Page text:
Welcome to the February 2015 edition of The Learning Brain.
We are back to school again! February is a busy month for parents, students and teachers. I hope you are settling into the school routine without too much trouble.
If you are a parent wondering how to make your children’s school lunch enticing, you might like to read Rosie Spicer’s book The Perfect Lunchbox, featured in The Book of the Month. Also in this month’s newsletter is some new research about why talking to your children is so important, a “dyslexia dictionary” and a great spelling app.
Best wishes to everyone for a successful year of learning in 2015.
PS: Dr Michael Merzenich, renowned neuroscientist and one of the Fast ForWord founding scientists is speaking in Auckland this week – see What’s On.
Talk to Your Children
Build Their Language and Learning Capacity
Most parents instinctively know that talking to their babies and young children helps them develop their language. The more words young children hear, the greater is their command of language, including vocabulary.
Studies have shown that children with low language skills in kindergarten can fall as much as 5 years behind their classmates in reading by the time they are in high school. This leads to difficulties keeping up in school and can create lifelong problems.
Read why it is so important to talk to your children.
Dictionary to Help Dyslexic Children
Father and son, Neville and Daryl Brown from the Maple Hayes Dyslexia school in the United Kingdom, are designing an alternative version of the dictionary to help make the English language more accessible to those with dyslexia.
Their dictionary will be organised by common word components, or ‘morphemes’. For example, in their dictionary the words signature, resign, and assignation will all be listed together because they share the morpheme ‘sign’. They say their new method is helpful because it ‘bypasses the requirement to learn words by sounding them out’ in favour of recognising the root parts of the words. The Browns hope to complete the dictionary by the end of 2015. Read more.
Do your children forget to bring their homework home from school? Do they have to reread a paragraph to remember information at the start of it? Or do you forget what the other person is saying when you’re in a conversation? We use our working memory every day and it is an essential skill for us all. Take a look at these easy tips for boosting working memory.
New Improved Maths Skills Booster
Thanks for all the feedback about the free maths download in the December newsletter. We are pleased that so many of you have found it useful. Your suggestions are in this new download. We hope you find the latest version helpful.
“My 9 year-old daughter Chloe has been using your Maths Skills Booster for a month. She started out very slow at it and didn’t have time to write all the answers. But now she is becoming quite speedy! She knows all her tables and is down to 5.5 minutes. This seems to have had far reaching benefits… and not only in maths. Chloe never seemed to like to do things quickly – especially getting ready in the morning! But now she is doing lots of things faster. She even says she ‘feels faster’. She understands ‘fast’ now. Yippee!”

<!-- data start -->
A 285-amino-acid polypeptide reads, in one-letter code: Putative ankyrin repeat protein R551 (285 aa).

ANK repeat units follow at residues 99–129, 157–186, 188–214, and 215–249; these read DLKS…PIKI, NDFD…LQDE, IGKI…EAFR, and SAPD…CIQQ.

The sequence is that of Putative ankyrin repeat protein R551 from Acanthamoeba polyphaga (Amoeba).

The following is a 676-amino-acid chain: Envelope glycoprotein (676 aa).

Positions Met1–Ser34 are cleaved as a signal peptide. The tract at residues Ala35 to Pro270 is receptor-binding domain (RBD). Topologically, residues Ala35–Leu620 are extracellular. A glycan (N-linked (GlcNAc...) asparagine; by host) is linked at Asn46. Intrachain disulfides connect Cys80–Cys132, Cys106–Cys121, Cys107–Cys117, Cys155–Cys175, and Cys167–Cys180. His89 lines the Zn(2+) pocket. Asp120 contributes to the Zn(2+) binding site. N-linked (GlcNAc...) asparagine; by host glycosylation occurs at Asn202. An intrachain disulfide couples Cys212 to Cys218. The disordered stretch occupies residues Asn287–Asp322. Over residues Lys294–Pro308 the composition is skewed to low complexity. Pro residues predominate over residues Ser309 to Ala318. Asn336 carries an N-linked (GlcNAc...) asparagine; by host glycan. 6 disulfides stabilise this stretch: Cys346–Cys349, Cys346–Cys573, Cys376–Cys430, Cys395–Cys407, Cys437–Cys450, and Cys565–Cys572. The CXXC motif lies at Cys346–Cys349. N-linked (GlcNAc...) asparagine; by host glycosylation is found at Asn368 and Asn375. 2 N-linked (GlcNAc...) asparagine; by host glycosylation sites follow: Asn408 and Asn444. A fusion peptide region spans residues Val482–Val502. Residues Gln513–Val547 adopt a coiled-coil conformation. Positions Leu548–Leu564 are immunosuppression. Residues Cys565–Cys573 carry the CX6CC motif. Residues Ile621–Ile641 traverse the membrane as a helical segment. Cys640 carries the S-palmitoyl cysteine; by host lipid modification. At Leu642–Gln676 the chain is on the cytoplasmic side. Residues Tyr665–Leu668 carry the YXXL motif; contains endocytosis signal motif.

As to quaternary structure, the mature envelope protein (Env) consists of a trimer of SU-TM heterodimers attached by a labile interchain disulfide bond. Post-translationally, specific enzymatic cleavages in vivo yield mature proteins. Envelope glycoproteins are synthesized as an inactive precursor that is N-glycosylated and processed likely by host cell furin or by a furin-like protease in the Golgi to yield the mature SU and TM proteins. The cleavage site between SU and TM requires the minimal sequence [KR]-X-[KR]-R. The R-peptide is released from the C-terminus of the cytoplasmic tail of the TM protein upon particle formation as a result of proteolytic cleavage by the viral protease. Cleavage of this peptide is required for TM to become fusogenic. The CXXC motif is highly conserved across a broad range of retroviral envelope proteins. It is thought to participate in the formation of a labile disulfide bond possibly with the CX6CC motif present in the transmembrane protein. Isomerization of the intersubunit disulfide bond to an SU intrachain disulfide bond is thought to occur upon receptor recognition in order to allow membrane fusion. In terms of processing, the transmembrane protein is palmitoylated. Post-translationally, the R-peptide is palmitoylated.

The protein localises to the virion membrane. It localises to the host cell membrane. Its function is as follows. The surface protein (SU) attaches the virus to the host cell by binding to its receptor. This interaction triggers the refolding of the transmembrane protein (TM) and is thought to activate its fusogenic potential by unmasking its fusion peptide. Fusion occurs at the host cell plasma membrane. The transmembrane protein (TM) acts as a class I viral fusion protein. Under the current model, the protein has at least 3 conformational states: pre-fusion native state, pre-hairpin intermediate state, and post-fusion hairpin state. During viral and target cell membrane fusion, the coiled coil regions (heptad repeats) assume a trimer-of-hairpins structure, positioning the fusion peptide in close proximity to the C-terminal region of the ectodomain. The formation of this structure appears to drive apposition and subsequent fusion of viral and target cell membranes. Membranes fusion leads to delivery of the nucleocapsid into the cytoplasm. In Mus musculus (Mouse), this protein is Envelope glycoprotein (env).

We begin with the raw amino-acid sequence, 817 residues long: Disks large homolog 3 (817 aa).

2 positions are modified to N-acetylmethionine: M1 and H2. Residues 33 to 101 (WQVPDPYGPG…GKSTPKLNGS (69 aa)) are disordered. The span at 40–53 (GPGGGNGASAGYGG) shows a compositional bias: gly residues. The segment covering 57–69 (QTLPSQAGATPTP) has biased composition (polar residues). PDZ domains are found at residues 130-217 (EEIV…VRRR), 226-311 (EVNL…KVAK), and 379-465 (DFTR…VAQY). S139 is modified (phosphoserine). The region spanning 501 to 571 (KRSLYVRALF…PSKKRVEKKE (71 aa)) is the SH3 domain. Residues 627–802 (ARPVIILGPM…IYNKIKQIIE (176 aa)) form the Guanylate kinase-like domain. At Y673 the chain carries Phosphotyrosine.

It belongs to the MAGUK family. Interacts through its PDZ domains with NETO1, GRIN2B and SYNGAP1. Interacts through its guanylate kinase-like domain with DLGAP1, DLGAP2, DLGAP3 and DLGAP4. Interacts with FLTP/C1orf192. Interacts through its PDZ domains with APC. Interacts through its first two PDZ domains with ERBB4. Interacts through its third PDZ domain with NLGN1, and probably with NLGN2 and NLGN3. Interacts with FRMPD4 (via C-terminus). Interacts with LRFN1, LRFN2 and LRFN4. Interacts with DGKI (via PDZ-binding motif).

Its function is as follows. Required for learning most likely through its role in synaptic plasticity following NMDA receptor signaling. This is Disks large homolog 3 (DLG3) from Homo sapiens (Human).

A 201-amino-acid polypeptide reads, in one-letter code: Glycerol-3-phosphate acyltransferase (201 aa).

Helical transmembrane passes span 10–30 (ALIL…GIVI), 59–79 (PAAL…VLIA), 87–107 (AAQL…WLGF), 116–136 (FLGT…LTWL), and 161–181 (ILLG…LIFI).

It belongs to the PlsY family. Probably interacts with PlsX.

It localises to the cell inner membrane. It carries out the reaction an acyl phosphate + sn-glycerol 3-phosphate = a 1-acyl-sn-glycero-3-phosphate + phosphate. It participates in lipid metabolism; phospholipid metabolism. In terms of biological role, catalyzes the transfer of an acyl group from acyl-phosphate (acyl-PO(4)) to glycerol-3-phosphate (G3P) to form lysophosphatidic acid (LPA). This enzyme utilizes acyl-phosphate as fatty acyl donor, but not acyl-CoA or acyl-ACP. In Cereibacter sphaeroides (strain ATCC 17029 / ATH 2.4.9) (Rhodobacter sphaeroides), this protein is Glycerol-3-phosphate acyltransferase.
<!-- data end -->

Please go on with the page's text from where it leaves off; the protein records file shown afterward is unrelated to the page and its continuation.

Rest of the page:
Chloe’s mum, Carolyn, Melbourne.
Book of the Month
The Perfect Lunchbox: What to Pack in Your Child’s School Lunchbox for Optimal Growth and Nutrition
It’s that time again, school’s back and the lunchboxes once again require your attention. If you are struggling to think of good nutritious items to put in your children’s lunchboxes take a look at Rosie Spicer’s The Perfect Lunchbox. It contains lots of information and recipes to ensure your children are eating well at school.
With Spell Pop students practice spelling words by popping bubbles You can make personalised spelling lists or use the one provided. You can record words so that the student sees the word, spells the word and hears the word. Find out more. Find out more.
Dr Michael Merzenich at Neuroplasticity Symposium in Auckland
Dr Michael Merzenich, a leading pioneer in brain plasticity research and one of the founding neuroscientists of the Fast ForWord program, will speak at New Zealand’s first Neuroplasticity Symposium in Auckland on February 4.
Professor Merzenich’s visit to New Zealand includes a public lecture at the University of Auckland’s Grafton campus on Tuesday 3 February (from 5.30pm to 7pm), titled “Brain Plasticity based therapeutics”. Read more.
Back to School for 2015 – Four Tips for Teachers
Education consultant, Alan November, has four tips for teachers to consider at the start of the new school year:
- Power Researching
- Meaningful Contributions
- Discovering your Student’s Passions
- Building a Learning Ecology.
Questions and Answers
Do you have questions about your child or students? Email us
Question: What is the difference between hearing and auditory processing?
Answer: Hearing refers to the ear’s ability to detect sound over a range of frequencies. Hearing acuity is measured by an audiologist and determines the softest sound that can be heard across the range of frequencies that can be detected by the human ear – 200 to 8,000 Hertz.
If you have an auditory processing disorder (APD), there is a problem with what your brain does with what it hears. Common symptoms of an APD include difficulty hearing with background noise, difficulty discriminating between similar sounds (may confuse the words pet and bet or crumpet and trumpet), difficulty detecting where a sound is coming from or difficulty detecting rhythm and stress in spoken language. APDs are diagnosed by audiologists and speech pathologists.